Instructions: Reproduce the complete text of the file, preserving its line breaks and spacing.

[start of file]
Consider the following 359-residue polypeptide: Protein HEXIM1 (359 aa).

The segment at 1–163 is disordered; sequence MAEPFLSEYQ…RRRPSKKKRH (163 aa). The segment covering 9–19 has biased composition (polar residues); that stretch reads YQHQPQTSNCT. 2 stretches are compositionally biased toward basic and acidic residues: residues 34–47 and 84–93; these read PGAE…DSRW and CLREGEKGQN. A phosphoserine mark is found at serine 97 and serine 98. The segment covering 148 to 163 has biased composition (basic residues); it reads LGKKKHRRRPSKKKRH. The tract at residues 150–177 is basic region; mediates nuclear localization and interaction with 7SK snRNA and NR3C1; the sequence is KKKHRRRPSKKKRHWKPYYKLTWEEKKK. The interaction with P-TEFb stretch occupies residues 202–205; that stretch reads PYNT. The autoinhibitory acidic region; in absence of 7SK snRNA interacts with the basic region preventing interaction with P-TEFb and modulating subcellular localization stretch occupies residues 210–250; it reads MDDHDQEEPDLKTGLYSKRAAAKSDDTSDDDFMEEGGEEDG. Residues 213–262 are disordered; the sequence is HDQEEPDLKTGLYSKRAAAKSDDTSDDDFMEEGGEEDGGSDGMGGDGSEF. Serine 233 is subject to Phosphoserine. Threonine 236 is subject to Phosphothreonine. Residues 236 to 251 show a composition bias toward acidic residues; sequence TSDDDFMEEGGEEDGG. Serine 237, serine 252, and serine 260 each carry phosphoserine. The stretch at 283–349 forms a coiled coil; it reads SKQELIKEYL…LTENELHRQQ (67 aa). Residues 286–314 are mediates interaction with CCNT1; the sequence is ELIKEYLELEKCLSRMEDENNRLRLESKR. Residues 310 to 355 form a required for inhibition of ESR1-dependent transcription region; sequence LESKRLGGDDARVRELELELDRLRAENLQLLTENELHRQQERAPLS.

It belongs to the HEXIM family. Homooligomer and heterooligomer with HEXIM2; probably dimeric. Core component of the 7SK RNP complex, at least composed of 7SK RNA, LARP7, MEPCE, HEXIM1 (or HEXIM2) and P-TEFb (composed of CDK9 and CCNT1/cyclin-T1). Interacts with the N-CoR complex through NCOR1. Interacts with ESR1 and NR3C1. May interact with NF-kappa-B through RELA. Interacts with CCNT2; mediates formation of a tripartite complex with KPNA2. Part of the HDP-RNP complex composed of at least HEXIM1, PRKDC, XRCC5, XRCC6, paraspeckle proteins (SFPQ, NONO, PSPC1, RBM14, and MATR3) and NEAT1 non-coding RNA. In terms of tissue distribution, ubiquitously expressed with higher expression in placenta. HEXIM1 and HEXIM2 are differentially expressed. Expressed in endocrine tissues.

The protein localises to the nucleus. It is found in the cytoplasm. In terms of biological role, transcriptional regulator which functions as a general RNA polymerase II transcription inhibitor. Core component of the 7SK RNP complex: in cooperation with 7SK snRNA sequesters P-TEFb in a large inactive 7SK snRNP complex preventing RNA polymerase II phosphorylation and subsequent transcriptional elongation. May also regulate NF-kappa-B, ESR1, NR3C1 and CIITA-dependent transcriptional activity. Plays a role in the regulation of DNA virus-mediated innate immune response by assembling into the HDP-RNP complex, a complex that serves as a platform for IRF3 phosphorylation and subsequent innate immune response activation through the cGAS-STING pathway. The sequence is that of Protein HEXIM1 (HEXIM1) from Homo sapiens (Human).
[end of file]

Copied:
Consider the following 359-residue polypeptide: Protein HEXIM1 (359 aa).

The segment at 1–163 is disordered; sequence MAEPFLSEYQ…RRRPSKKKRH (163 aa). The segment covering 9–19 has biased composition (polar residues); that stretch reads YQHQPQTSNCT. 2 stretches are compositionally biased toward basic and acidic residues: residues 34–47 and 84–93; these read PGAE…DSRW and CLREGEKGQN. A phosphoserine mark is found at serine 97 and serine 98. The segment covering 148 to 163 has biased composition (basic residues); it reads LGKKKHRRRPSKKKRH. The tract at residues 150–177 is basic region; mediates nuclear localization and interaction with 7SK snRNA and NR3C1; the sequence is KKKHRRRPSKKKRHWKPYYKLTWEEKKK. The interaction with P-TEFb stretch occupies residues 202–205; that stretch reads PYNT. The autoinhibitory acidic region; in absence of 7SK snRNA interacts with the basic region preventing interaction with P-TEFb and modulating subcellular localization stretch occupies residues 210–250; it reads MDDHDQEEPDLKTGLYSKRAAAKSDDTSDDDFMEEGGEEDG. Residues 213–262 are disordered; the sequence is HDQEEPDLKTGLYSKRAAAKSDDTSDDDFMEEGGEEDGGSDGMGGDGSEF. Serine 233 is subject to Phosphoserine. Threonine 236 is subject to Phosphothreonine. Residues 236 to 251 show a composition bias toward acidic residues; sequence TSDDDFMEEGGEEDGG. Serine 237, serine 252, and serine 260 each carry phosphoserine. The stretch at 283–349 forms a coiled coil; it reads SKQELIKEYL…LTENELHRQQ (67 aa). Residues 286–314 are mediates interaction with CCNT1; the sequence is ELIKEYLELEKCLSRMEDENNRLRLESKR. Residues 310 to 355 form a required for inhibition of ESR1-dependent transcription region; sequence LESKRLGGDDARVRELELELDRLRAENLQLLTENELHRQQERAPLS.

It belongs to the HEXIM family. Homooligomer and heterooligomer with HEXIM2; probably dimeric. Core component of the 7SK RNP complex, at least composed of 7SK RNA, LARP7, MEPCE, HEXIM1 (or HEXIM2) and P-TEFb (composed of CDK9 and CCNT1/cyclin-T1). Interacts with the N-CoR complex through NCOR1. Interacts with ESR1 and NR3C1. May interact with NF-kappa-B through RELA. Interacts with CCNT2; mediates formation of a tripartite complex with KPNA2. Part of the HDP-RNP complex composed of at least HEXIM1, PRKDC, XRCC5, XRCC6, paraspeckle proteins (SFPQ, NONO, PSPC1, RBM14, and MATR3) and NEAT1 non-coding RNA. In terms of tissue distribution, ubiquitously expressed with higher expression in placenta. HEXIM1 and HEXIM2 are differentially expressed. Expressed in endocrine tissues.

The protein localises to the nucleus. It is found in the cytoplasm. In terms of biological role, transcriptional regulator which functions as a general RNA polymerase II transcription inhibitor. Core component of the 7SK RNP complex: in cooperation with 7SK snRNA sequesters P-TEFb in a large inactive 7SK snRNP complex preventing RNA polymerase II phosphorylation and subsequent transcriptional elongation. May also regulate NF-kappa-B, ESR1, NR3C1 and CIITA-dependent transcriptional activity. Plays a role in the regulation of DNA virus-mediated innate immune response by assembling into the HDP-RNP complex, a complex that serves as a platform for IRF3 phosphorylation and subsequent innate immune response activation through the cGAS-STING pathway. The sequence is that of Protein HEXIM1 (HEXIM1) from Homo sapiens (Human).